Tariq Hammond hobbled out to center ice with a walking boot on his right leg. Surrounded by the jubilant Denver Pioneers, the junior defenseman just kept saying “We did it,” over and over again.
Yup, it’s real.
Jarid Lukosevicius scored three goals in the second period, and Denver beat Minnesota Duluth 3-2 on Saturday night for the NCAA championship.
Troy Terry had two assists and Tanner Jaillet made 38 saves as Denver moved into a tie with North Dakota for second on the NCAA list with eight men’s hockey titles, trailing only Michigan with nine. The Pioneers (33-7-4) also made it to the Frozen Four last year, but lost 4-2 to the Fighting Hawks in the semifinals — providing inspiration for this year’s run to the program’s first championship since 2005.
“It’s hard to put into words,” said senior captain Will Butcher, who became the sixth Hobey Baker Award winner to also take home the NCAA title in the same season. “After that loss, it seemed like everybody was focused from that day on to become better, become committed to excellence, like we always talk about.”
The game was delayed early in the third when Minnesota center Jared Thomas and Hammond got tangled up, and Hammond’s right leg got pinned against the boards behind the Pioneers net.
Hammond, who had a goal and two assists in Denver’s semifinal win against Notre Dame, was taken off on a stretcher. The Pioneers surrounded him for a brief moment on his way off.
“It’s probably a broken ankle,” coach Jim Montgomery said. “I guess it wasn’t easy for three orthopedic surgeons that were here to put it back in place.”
When play resumed, Minnesota Duluth pushed frantically to get back in the game. Riley Tufte’s rebound goal got the Bulldogs within one at 14:39, but the Pioneers managed to hold on. Jaillet made 16 saves in the third.
“They were coming strong. They were throwing the kitchen sink at us,” Jaillet said. “Our guys had huge blocks, making plays. We were able to weather that storm and obviously come out with the win.”
Lukosevicius’ three goals in a 7:39 span finished off the first hat trick in an NCAA final since Montgomery accomplished the feat in Maine’s 5-4 victory against Lake Superior State in 1993. It also helped Montgomery become only the fourth man to win the championship as a head coach and player.
Lukosevicius was named most outstanding player of the Frozen Four.
“I was in the right place at the right time,” he said.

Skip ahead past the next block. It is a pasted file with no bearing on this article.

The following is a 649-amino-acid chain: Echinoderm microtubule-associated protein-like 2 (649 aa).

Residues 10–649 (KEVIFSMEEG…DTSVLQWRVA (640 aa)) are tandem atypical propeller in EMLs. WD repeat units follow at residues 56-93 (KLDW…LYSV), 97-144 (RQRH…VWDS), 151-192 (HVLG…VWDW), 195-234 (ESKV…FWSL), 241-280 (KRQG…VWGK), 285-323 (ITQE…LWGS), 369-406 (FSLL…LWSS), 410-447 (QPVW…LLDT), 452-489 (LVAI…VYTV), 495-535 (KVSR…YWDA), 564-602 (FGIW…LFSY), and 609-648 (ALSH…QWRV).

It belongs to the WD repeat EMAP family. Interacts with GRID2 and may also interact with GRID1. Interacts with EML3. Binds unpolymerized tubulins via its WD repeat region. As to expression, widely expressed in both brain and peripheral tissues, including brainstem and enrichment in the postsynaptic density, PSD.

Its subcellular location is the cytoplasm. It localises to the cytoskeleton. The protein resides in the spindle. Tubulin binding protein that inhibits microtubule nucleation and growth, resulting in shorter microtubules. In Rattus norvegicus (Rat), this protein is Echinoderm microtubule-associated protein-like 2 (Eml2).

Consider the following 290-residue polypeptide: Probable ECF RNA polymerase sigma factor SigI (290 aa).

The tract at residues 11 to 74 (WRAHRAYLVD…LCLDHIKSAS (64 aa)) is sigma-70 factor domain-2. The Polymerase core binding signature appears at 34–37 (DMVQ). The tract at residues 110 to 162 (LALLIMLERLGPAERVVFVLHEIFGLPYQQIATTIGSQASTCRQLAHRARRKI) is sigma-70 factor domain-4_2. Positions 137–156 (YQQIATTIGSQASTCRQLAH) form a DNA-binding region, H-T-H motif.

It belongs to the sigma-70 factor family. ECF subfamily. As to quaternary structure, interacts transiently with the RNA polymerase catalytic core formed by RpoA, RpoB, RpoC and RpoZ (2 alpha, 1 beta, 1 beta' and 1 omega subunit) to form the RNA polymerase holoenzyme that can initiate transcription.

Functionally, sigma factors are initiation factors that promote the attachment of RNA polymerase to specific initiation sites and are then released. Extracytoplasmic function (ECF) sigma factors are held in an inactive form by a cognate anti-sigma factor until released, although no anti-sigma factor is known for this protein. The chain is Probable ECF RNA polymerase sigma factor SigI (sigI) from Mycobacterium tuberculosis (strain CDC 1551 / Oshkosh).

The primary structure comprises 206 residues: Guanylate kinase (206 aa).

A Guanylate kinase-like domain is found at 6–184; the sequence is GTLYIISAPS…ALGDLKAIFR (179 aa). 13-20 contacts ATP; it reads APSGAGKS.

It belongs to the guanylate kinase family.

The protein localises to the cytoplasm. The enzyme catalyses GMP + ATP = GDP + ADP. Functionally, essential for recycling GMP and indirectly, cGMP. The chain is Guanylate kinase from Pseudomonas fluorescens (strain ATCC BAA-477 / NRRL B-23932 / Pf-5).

Alex Iafallo also scored for Minnesota Duluth (28-7-7), and freshman Hunter Miska had 25 stops. The Bulldogs, the tournament’s No. 2 overall seed behind only the Pioneers, dropped just two of their last 21 games.
“Our guys were awesome in the third, and we gave ourselves a chance to get back in the game,” coach Scott Sandelin said. “And we just came up one goal short.”
The NCAA final served as the 208th meeting between the longtime rivals and members of the National Collegiate Hockey Conference. They split two entertaining games in Denver in December, with the Pioneers taking the opener 4-3 and the Bulldogs winning 3-1 on the second night.
Together again at the home of the NHL’s Chicago Blackhawks, they put on another good show — especially in the second.
Denver jumped in front with two goals in 16 seconds. First, Michael Davies’ shot went off Lukosevicius and into the top part of the net at 4:44. Then Terry made an outstanding drive to the net from the left wing corner and Lukosevicius slammed it home for his 15th of his sophomore season.
After Iafallo tipped Joey Anderson’s power-play pass by Jaillet at 7:16, Lukosevicius struck again for the Pioneers. Terry tried to find Dylan Gambrell in front and the puck popped out to Lukosevicius, who knocked it in at 12:23.
“They’re not easy goals he scored,” Montgomery said. “I know that everyone says like he might have an open net, but he buried them and he was in the area where it’s tough to score goals.”
The Bulldogs responded with a strong push and nearly got another goal when Neal Pionk flipped the puck by a charging Jaillet in the final seconds of the second, but it went wide.
“Couldn’t be prouder of the guys,” Duluth captain Dominic Toninato said. “They battled and gave it their all.”
The Pioneers poured out to the ice after the final seconds ticked off, ditching their helmets and gloves. They took turns skating around with the trophy, but the biggest highlight of the celebration for the players was the return of Hammond for the party.
“He’s my best friend. He’s a battler,” Lukosevicius said. “It’s unfortunate he went down. But it’s awesome he stuck around and was able to celebrate with us.”